JACKSON, Miss. (AP) — Mississippi Gulf Coast casinos won a bit more from gamblers in February but that increase couldn't overcome bigger revenue declines at casinos along the Mississippi River.
Mississippi Department of Revenue figures show statewide casino revenue to $182 million in February, down fell 3 percent from 2013's second month.
The numbers exclude Choctaw Indian casinos, which aren't required to report winnings to the state. Casino City's Indian Gaming Industry Report, released Wednesday, shows that revenue at Mississippi's three Choctaw Indian casinos declined 6 percent in 2012.
Revenue at commercial casinos statewide is down 3.6 percent over the last 12 months and has fallen in 18 of the last 20 months. Over the last 12 months, Mississippi casinos have collected only about 74 percent of what they collected in the peak revenue year of 2007.
The 12 coastal casinos won $89.4 million, up less than 1 percent from the $89.1 million they won in February 2013. The 18 river casinos won $93 million, down 6 percent from the $99 million they won a year earlier.
Industry leaders have said that along the Mississippi River, Tunica and Lula casinos have suffered from competition from expanding gambling at two racetracks in Arkansas. Some casinos have suffered financial distress, and the industry as a whole has been shedding workers.
Revenues in Arkansas rose almost seven-fold from 2007 to 2013. They rose 5.7 percent to $21.1 million in February 2014 from a year earlier, although that was the second-lowest monthly rate of growth recorded since 2009.
In Louisiana, state-licensed casinos won $209.8 million in February, 1.5 percent more than a year earlier. Revenues were down slightly in the New Orleans area but up in the state's other major gambling markets.
The decline at Mississippi's Indian casinos was the second-largest percentage among the states, with only Connecticut posting a larger decline. In 2011, Mississippi ranked second behind Alabama for fastest growth in revenue, but couldn't keep up while the Poarch Band of Creeks kept growing in Alabama.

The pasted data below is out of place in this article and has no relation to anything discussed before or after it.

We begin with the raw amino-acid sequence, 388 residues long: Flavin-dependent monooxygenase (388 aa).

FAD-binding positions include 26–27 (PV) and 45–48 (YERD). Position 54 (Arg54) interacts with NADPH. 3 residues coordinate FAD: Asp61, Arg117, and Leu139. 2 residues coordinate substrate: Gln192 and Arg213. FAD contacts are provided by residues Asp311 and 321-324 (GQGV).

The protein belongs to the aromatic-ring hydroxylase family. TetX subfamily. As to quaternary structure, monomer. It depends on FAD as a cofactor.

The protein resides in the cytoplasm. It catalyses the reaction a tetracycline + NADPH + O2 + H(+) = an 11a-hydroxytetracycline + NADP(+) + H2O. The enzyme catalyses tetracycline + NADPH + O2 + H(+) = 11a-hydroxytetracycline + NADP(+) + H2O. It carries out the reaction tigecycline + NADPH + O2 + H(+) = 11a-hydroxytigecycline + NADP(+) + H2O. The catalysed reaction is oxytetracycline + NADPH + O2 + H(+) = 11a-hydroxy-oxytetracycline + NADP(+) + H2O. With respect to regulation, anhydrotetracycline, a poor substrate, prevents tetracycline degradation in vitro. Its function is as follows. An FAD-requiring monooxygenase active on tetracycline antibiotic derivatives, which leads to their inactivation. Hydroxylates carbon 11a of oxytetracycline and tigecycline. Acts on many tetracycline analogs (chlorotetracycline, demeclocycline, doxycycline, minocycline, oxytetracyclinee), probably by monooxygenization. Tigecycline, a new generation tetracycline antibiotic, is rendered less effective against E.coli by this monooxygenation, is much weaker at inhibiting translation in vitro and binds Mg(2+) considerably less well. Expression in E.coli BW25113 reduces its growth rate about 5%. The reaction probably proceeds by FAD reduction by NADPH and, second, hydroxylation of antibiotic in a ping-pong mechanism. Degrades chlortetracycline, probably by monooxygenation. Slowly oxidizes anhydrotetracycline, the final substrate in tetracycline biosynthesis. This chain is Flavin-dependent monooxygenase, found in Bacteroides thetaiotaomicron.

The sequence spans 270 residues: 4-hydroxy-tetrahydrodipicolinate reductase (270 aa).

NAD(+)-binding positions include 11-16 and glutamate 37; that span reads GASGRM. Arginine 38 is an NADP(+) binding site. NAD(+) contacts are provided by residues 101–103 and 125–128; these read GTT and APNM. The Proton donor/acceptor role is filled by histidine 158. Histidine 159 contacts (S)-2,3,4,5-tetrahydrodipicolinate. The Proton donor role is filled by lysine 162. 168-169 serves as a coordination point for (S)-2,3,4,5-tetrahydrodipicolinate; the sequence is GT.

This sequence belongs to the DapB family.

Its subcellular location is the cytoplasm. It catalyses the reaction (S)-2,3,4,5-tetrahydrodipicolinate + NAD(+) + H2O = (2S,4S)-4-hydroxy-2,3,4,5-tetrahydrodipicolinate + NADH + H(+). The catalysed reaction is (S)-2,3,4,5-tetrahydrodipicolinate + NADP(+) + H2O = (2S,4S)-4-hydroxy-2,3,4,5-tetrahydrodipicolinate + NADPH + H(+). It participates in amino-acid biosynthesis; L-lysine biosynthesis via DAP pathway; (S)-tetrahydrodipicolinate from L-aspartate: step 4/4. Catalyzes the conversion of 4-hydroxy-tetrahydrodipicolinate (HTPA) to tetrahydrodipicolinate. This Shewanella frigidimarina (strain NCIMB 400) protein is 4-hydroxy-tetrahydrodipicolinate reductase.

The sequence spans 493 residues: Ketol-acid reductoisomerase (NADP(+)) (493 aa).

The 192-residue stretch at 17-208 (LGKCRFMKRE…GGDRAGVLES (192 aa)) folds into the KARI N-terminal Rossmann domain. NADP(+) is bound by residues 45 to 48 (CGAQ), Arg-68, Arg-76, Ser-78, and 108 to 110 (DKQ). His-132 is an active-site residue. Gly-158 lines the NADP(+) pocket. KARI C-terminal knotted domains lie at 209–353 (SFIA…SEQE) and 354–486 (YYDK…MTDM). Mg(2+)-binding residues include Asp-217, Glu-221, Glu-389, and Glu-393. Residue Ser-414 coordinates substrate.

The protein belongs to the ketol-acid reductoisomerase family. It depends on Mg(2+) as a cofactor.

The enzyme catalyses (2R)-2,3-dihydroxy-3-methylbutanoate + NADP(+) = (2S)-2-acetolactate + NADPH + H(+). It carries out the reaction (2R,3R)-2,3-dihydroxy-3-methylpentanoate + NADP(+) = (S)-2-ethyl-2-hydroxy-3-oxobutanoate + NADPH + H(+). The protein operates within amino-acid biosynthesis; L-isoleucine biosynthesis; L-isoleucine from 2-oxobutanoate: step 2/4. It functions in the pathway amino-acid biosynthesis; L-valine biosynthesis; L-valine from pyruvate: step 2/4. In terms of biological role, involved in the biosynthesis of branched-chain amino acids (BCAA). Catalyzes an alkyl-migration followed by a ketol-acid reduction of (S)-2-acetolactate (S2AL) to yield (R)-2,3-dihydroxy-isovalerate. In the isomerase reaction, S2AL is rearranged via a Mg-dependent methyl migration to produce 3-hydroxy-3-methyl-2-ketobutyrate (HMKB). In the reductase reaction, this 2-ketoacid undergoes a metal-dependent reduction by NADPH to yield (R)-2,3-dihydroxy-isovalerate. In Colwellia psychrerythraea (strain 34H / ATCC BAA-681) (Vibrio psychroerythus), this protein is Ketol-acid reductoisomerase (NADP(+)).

The report doesn't disclose revenue figures for Mississippi or Alabama because of confidentiality agreements. But while the number of gambling machines grew 13.5 percent in Alabama in 2012, they fell by 5 percent in Mississippi.
Overall spending by gamblers slowed at U.S. Indian casinos in 2012, as revenue growth fell behind non-tribal casinos for the first time in nearly two decades, according to the report. Revenue still hit an all-time high, though. Nationwide Indian casino revenue grew 2 percent, to $28.1 billion, down from a 3.4 percent growth rate the previous year.
Representatives of the Mississippi Band of Choctaw Indians did not respond Wednesday to requests for comment.
The tribe said in December that it would borrow money to renovate its Silver Star Hotel and Casino near Philadelphia and return the neighboring Golden Moon Hotel and Casino to a seven-day schedule. Golden Moon has operated on weekends only since 2009.
The Choctaws opened the Bok Homa Casino north of Laurel in 2010, and say they're considering a casino near Carthage.
Earlier in 2013, Moody's Investors Service upgraded its outlook on Choctaw debt, saying the tribe cut expenses by terminating "unfavorable" vendor contracts, but described revenue growth as "weak." Questions stemming from an FBI raid in 2011 still hang over the operation.
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